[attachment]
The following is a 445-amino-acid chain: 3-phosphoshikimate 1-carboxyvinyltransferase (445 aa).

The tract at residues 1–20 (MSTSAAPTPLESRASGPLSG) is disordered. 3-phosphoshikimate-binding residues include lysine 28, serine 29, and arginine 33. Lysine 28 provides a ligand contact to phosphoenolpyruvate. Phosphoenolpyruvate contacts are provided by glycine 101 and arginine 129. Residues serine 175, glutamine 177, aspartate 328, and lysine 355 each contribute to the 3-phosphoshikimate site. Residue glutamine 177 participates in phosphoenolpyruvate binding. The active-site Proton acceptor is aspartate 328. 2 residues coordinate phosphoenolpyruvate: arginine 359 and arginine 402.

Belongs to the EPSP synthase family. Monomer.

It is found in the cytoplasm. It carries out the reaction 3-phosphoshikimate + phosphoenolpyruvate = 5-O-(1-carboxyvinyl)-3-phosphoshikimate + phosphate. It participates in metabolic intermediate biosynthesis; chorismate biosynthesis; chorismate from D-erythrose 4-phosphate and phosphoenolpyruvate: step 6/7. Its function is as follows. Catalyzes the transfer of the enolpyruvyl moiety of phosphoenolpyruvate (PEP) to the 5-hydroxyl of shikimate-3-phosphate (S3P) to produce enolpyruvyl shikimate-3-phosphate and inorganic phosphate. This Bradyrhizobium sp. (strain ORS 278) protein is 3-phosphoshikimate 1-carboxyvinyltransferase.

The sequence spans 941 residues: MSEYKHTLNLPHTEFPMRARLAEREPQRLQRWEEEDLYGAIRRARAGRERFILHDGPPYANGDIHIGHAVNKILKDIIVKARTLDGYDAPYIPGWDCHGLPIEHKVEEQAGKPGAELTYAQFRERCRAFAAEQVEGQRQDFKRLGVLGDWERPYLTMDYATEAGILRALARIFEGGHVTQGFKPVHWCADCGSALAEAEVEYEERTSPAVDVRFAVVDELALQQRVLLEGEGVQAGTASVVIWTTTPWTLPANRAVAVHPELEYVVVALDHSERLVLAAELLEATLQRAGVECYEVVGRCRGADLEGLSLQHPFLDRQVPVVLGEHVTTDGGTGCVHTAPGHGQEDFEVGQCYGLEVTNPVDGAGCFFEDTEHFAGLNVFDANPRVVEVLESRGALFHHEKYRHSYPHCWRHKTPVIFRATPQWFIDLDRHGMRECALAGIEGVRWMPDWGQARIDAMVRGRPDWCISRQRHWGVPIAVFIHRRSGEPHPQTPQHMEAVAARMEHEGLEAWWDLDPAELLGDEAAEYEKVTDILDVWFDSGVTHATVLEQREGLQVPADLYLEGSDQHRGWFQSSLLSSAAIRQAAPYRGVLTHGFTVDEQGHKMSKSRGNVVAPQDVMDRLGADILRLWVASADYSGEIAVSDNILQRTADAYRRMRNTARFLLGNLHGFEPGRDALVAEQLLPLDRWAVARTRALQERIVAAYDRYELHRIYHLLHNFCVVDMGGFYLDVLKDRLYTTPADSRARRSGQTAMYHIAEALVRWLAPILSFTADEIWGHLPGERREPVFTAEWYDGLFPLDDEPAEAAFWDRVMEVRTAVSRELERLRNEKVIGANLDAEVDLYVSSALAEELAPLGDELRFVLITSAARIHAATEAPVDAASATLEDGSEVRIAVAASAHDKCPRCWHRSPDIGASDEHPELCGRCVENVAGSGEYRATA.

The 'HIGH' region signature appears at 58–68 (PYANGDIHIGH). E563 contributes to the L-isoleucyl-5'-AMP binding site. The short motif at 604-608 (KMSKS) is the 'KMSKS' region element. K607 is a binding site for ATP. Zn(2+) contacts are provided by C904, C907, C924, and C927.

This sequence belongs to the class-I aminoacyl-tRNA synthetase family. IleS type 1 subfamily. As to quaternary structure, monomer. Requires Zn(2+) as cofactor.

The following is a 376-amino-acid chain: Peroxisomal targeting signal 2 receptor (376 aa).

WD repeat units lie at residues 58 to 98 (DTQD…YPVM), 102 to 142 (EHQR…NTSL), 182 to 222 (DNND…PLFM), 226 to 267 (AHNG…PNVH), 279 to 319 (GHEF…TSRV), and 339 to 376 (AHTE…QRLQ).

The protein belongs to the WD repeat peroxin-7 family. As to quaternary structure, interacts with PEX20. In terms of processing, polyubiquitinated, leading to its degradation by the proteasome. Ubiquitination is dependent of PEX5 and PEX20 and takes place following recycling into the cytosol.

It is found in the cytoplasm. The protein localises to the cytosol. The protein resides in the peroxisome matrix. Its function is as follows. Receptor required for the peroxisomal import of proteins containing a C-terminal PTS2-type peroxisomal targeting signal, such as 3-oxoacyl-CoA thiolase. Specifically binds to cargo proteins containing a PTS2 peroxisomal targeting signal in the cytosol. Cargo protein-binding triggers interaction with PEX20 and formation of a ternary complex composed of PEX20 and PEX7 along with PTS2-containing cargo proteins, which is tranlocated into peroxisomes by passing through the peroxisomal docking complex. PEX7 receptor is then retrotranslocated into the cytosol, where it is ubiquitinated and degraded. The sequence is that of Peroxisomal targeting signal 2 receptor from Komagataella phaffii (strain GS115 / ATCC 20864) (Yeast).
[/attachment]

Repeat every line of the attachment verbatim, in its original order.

The following is a 445-amino-acid chain: 3-phosphoshikimate 1-carboxyvinyltransferase (445 aa).

The tract at residues 1–20 (MSTSAAPTPLESRASGPLSG) is disordered. 3-phosphoshikimate-binding residues include lysine 28, serine 29, and arginine 33. Lysine 28 provides a ligand contact to phosphoenolpyruvate. Phosphoenolpyruvate contacts are provided by glycine 101 and arginine 129. Residues serine 175, glutamine 177, aspartate 328, and lysine 355 each contribute to the 3-phosphoshikimate site. Residue glutamine 177 participates in phosphoenolpyruvate binding. The active-site Proton acceptor is aspartate 328. 2 residues coordinate phosphoenolpyruvate: arginine 359 and arginine 402.

Belongs to the EPSP synthase family. Monomer.

It is found in the cytoplasm. It carries out the reaction 3-phosphoshikimate + phosphoenolpyruvate = 5-O-(1-carboxyvinyl)-3-phosphoshikimate + phosphate. It participates in metabolic intermediate biosynthesis; chorismate biosynthesis; chorismate from D-erythrose 4-phosphate and phosphoenolpyruvate: step 6/7. Its function is as follows. Catalyzes the transfer of the enolpyruvyl moiety of phosphoenolpyruvate (PEP) to the 5-hydroxyl of shikimate-3-phosphate (S3P) to produce enolpyruvyl shikimate-3-phosphate and inorganic phosphate. This Bradyrhizobium sp. (strain ORS 278) protein is 3-phosphoshikimate 1-carboxyvinyltransferase.

The sequence spans 941 residues: MSEYKHTLNLPHTEFPMRARLAEREPQRLQRWEEEDLYGAIRRARAGRERFILHDGPPYANGDIHIGHAVNKILKDIIVKARTLDGYDAPYIPGWDCHGLPIEHKVEEQAGKPGAELTYAQFRERCRAFAAEQVEGQRQDFKRLGVLGDWERPYLTMDYATEAGILRALARIFEGGHVTQGFKPVHWCADCGSALAEAEVEYEERTSPAVDVRFAVVDELALQQRVLLEGEGVQAGTASVVIWTTTPWTLPANRAVAVHPELEYVVVALDHSERLVLAAELLEATLQRAGVECYEVVGRCRGADLEGLSLQHPFLDRQVPVVLGEHVTTDGGTGCVHTAPGHGQEDFEVGQCYGLEVTNPVDGAGCFFEDTEHFAGLNVFDANPRVVEVLESRGALFHHEKYRHSYPHCWRHKTPVIFRATPQWFIDLDRHGMRECALAGIEGVRWMPDWGQARIDAMVRGRPDWCISRQRHWGVPIAVFIHRRSGEPHPQTPQHMEAVAARMEHEGLEAWWDLDPAELLGDEAAEYEKVTDILDVWFDSGVTHATVLEQREGLQVPADLYLEGSDQHRGWFQSSLLSSAAIRQAAPYRGVLTHGFTVDEQGHKMSKSRGNVVAPQDVMDRLGADILRLWVASADYSGEIAVSDNILQRTADAYRRMRNTARFLLGNLHGFEPGRDALVAEQLLPLDRWAVARTRALQERIVAAYDRYELHRIYHLLHNFCVVDMGGFYLDVLKDRLYTTPADSRARRSGQTAMYHIAEALVRWLAPILSFTADEIWGHLPGERREPVFTAEWYDGLFPLDDEPAEAAFWDRVMEVRTAVSRELERLRNEKVIGANLDAEVDLYVSSALAEELAPLGDELRFVLITSAARIHAATEAPVDAASATLEDGSEVRIAVAASAHDKCPRCWHRSPDIGASDEHPELCGRCVENVAGSGEYRATA.

The 'HIGH' region signature appears at 58–68 (PYANGDIHIGH). E563 contributes to the L-isoleucyl-5'-AMP binding site. The short motif at 604-608 (KMSKS) is the 'KMSKS' region element. K607 is a binding site for ATP. Zn(2+) contacts are provided by C904, C907, C924, and C927.

This sequence belongs to the class-I aminoacyl-tRNA synthetase family. IleS type 1 subfamily. As to quaternary structure, monomer. Requires Zn(2+) as cofactor.

The following is a 376-amino-acid chain: Peroxisomal targeting signal 2 receptor (376 aa).

WD repeat units lie at residues 58 to 98 (DTQD…YPVM), 102 to 142 (EHQR…NTSL), 182 to 222 (DNND…PLFM), 226 to 267 (AHNG…PNVH), 279 to 319 (GHEF…TSRV), and 339 to 376 (AHTE…QRLQ).

The protein belongs to the WD repeat peroxin-7 family. As to quaternary structure, interacts with PEX20. In terms of processing, polyubiquitinated, leading to its degradation by the proteasome. Ubiquitination is dependent of PEX5 and PEX20 and takes place following recycling into the cytosol.

It is found in the cytoplasm. The protein localises to the cytosol. The protein resides in the peroxisome matrix. Its function is as follows. Receptor required for the peroxisomal import of proteins containing a C-terminal PTS2-type peroxisomal targeting signal, such as 3-oxoacyl-CoA thiolase. Specifically binds to cargo proteins containing a PTS2 peroxisomal targeting signal in the cytosol. Cargo protein-binding triggers interaction with PEX20 and formation of a ternary complex composed of PEX20 and PEX7 along with PTS2-containing cargo proteins, which is tranlocated into peroxisomes by passing through the peroxisomal docking complex. PEX7 receptor is then retrotranslocated into the cytosol, where it is ubiquitinated and degraded. The sequence is that of Peroxisomal targeting signal 2 receptor from Komagataella phaffii (strain GS115 / ATCC 20864) (Yeast).